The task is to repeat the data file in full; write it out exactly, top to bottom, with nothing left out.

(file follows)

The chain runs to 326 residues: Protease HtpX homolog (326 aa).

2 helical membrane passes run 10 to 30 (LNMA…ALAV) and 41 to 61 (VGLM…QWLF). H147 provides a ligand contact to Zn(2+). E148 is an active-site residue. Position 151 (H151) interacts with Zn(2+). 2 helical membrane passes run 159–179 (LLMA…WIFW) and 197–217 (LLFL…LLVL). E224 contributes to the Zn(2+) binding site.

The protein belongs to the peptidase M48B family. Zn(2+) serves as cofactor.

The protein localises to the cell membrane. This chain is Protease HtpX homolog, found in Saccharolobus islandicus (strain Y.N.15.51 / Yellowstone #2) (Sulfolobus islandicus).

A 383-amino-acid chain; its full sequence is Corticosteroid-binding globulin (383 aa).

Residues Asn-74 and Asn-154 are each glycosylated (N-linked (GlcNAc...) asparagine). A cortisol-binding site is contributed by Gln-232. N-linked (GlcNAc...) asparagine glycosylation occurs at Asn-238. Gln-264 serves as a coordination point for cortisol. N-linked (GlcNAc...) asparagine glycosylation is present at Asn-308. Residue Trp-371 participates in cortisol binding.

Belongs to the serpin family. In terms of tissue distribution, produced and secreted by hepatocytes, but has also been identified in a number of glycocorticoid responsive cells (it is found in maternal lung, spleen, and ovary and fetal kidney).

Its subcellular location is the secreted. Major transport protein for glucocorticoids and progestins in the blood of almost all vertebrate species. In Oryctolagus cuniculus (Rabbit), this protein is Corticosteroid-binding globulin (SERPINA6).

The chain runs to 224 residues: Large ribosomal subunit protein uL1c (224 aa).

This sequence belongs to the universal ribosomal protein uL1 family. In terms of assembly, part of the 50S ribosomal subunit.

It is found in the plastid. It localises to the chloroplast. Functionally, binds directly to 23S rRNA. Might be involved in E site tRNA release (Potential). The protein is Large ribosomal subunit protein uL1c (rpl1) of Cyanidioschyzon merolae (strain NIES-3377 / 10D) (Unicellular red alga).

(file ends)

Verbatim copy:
The chain runs to 326 residues: Protease HtpX homolog (326 aa).

2 helical membrane passes run 10 to 30 (LNMA…ALAV) and 41 to 61 (VGLM…QWLF). H147 provides a ligand contact to Zn(2+). E148 is an active-site residue. Position 151 (H151) interacts with Zn(2+). 2 helical membrane passes run 159–179 (LLMA…WIFW) and 197–217 (LLFL…LLVL). E224 contributes to the Zn(2+) binding site.

The protein belongs to the peptidase M48B family. Zn(2+) serves as cofactor.

The protein localises to the cell membrane. This chain is Protease HtpX homolog, found in Saccharolobus islandicus (strain Y.N.15.51 / Yellowstone #2) (Sulfolobus islandicus).

A 383-amino-acid chain; its full sequence is Corticosteroid-binding globulin (383 aa).

Residues Asn-74 and Asn-154 are each glycosylated (N-linked (GlcNAc...) asparagine). A cortisol-binding site is contributed by Gln-232. N-linked (GlcNAc...) asparagine glycosylation occurs at Asn-238. Gln-264 serves as a coordination point for cortisol. N-linked (GlcNAc...) asparagine glycosylation is present at Asn-308. Residue Trp-371 participates in cortisol binding.

Belongs to the serpin family. In terms of tissue distribution, produced and secreted by hepatocytes, but has also been identified in a number of glycocorticoid responsive cells (it is found in maternal lung, spleen, and ovary and fetal kidney).

Its subcellular location is the secreted. Major transport protein for glucocorticoids and progestins in the blood of almost all vertebrate species. In Oryctolagus cuniculus (Rabbit), this protein is Corticosteroid-binding globulin (SERPINA6).

The chain runs to 224 residues: Large ribosomal subunit protein uL1c (224 aa).

This sequence belongs to the universal ribosomal protein uL1 family. In terms of assembly, part of the 50S ribosomal subunit.

It is found in the plastid. It localises to the chloroplast. Functionally, binds directly to 23S rRNA. Might be involved in E site tRNA release (Potential). The protein is Large ribosomal subunit protein uL1c (rpl1) of Cyanidioschyzon merolae (strain NIES-3377 / 10D) (Unicellular red alga).